Given the relatively quiet offseason the Flames have had (so far), it’s fair to say that the Spencer Foo drama would be the most notable thing to happen these past few months. The highly touted UFA had his pick of the litter, attracting offers from many NHL clubs, and had it whittled down to four. With Calgary and Edmonton on the shortlist, a front office Battle of Alberta ensued for the highly touted right winger’s signature.
Thankfully, Foo denied his hometown, instead deciding to go down the QE2 and join up with the Calgary Flames. The prize gem of the 2017 NCAA free agency class has landed comfortably in our #7 spot.
A brief history
Undrafted and unsigned in the NHL and WHL, Foo took the Junior A to college route that many hockey hopefuls take. In his first season with the Bonnyville Pontiacs, Foo finished fifth in team scoring with 30 points in 55 games. His second season was a breakthrough year, scoring 40 goals (tied for second in the league) and 67 points (sixth in the league).
His impressive displays in the AJHL and newfound goalscoring ability earned Foo a trip to college. As a 20-year-old freshman for the Union Dutchmen, Foo scored 11 goals and 14 assists in 39 games, earning a spot on the ECAC’s all-rookie team. His sophomore season was much of the same, netting 25 points again but in three fewer games. He first popped up on the Flames’ radar here, being a dev camp invitee during the 2016 edition of camp.
Perhaps the Flames had seen something no one else had. Despite his stagnancy at age 22, Foo was putting up some very strong underlying results, and he broke out in his junior year. With 26 goals and 36 assists in 38 games, Foo finished with the sixth best PPG rate for ECAC players over the past 20 years. Across the whole NCAA, Foo finished fourth in points (one point out of first place, which was a three-way tie) and third in points per game (again, 0.03 out of first place, which was a tie). He forwent his senior year and signed a contract with the Flames.
Foo’s physical tools are very evident. He is fast, strong, physical, and has a good wrist shot. He played a lot with Mike Vecchione last season, and they were extremely dangerous together, even as a PK unit. They had a huge speed and skill advantage over most opposing players. For example, if Foo or Vecchione carried the puck through the neutral zone, defenseman would typically back off at the blue line and leave a lot of space for them to exploit. You’ll see that if you watch Foo’s goals from last year. Foo and Vecchione were also really good at creating turnovers in the offensive zone. Union’s top line was purely dominant for most of the season.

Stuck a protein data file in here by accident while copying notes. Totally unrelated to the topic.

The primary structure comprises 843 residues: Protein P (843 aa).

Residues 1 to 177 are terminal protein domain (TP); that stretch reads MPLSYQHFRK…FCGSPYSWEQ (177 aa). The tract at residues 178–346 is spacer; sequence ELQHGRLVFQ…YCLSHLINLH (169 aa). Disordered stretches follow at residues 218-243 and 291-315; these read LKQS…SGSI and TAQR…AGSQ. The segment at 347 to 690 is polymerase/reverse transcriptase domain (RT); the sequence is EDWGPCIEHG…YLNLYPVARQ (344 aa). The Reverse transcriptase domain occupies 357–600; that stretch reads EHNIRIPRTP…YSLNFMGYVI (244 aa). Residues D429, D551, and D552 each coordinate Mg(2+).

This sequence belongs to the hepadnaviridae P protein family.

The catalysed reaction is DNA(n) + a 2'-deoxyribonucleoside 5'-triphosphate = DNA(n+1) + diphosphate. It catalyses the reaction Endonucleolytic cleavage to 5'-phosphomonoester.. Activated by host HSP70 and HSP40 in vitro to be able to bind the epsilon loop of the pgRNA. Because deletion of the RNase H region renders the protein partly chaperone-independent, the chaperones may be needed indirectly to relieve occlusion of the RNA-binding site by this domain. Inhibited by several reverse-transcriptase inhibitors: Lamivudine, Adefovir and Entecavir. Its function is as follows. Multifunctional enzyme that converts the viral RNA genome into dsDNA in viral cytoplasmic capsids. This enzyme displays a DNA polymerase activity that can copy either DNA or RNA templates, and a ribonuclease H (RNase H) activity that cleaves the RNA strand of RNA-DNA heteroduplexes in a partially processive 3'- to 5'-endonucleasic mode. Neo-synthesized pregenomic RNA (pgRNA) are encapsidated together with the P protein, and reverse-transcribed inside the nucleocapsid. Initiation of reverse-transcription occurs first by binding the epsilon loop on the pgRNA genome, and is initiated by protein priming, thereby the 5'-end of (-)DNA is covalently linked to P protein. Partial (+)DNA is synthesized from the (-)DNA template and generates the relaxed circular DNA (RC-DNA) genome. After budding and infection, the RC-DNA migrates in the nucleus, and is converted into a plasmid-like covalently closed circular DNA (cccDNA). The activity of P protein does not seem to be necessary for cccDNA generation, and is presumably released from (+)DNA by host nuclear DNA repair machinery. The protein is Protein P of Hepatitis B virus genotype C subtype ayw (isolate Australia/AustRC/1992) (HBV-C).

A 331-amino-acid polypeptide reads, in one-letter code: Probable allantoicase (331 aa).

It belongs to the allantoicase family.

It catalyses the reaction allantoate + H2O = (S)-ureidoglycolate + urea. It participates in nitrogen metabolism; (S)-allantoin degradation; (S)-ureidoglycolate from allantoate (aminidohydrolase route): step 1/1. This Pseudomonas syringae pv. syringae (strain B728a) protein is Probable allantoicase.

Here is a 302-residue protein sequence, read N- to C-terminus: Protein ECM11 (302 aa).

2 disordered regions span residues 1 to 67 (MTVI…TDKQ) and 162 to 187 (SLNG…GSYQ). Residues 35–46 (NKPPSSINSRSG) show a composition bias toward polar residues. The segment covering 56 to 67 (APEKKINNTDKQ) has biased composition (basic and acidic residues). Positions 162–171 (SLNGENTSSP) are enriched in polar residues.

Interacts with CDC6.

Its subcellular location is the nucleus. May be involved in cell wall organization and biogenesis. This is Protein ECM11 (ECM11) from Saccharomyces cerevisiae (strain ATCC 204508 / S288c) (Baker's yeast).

Ellenthal also shared his projection of Foo at the next level of hockey.
I think Foo can be a credible NHLer, but his ceiling is probably as a useful depth/bottom six player with some skill. His physical attributes won’t be as unique at the NHL level, but I think he can hold his own and have some value, maybe as a penalty killer and someone versatile enough to play up in the lineup if needed.
Nate Owen covers ECAC hockey for USCHO.com. He shared his assessment of Foo.
Good playmaker. Has a good shot and is a solid two-way player as well. Not afraid to block shots.
Mike McMahon of College Hockey News noted Foo’s best attribute may be his work ethic.
Foo isn’t dynamic. He’s just a hard worker. He gets to the gritty areas of the ice and he outworks guys. That’s it. He is a master of the little things, winning battles and he’s a good skater. He’s really, really, really, really, REALLY fast. He’s a hockey player. He’s as tough as they come. I think he has good upside as a third liner, at least. He’s such a hard worker, he’ll earn himself a spot on the NHL roster.
What comes next?
Many are expecting Foo to compete for an NHL job right out of the gate, which makes sense. He’s an exciting right wing in a franchise that doesn’t have many of them and certainly needs one right now. Optimistically, he slots in somewhere in the bottom six and stays the course for 82 games. If you want to read a bit deeper than you should, the Flames assigned Foo an NHL number at development camp, the only other player besides Emile Poirier to have one under 40.
Realistically, Foo is probably going to start in the AHL. There are few who can immediately make that jump from the NCAA to the NHL, much less be an impact player. The winger certainly has a lot of promise, but he still lacks professional experience. In Stockton, he’ll probably be a top line winger. Maybe he’ll force the issue midway through the season.
|#20 – Ryan Lomberg||#19 – Adam Ollas Mattsson|
|#18 – Daniel Pribyl||#17 – Eetu Tuulola|
|#16 – Adam Ruzicka||#15 – Emile Poirier|
|#14 – David Rittich||#13 – Hunter Shinkaruk|
|#12 – Matthew Phillips||#11 – Jon Gillies|
|#10 – Morgan Klimchuk||#9 – Andrew Mangiapane|
|#8 – Dillon Dube|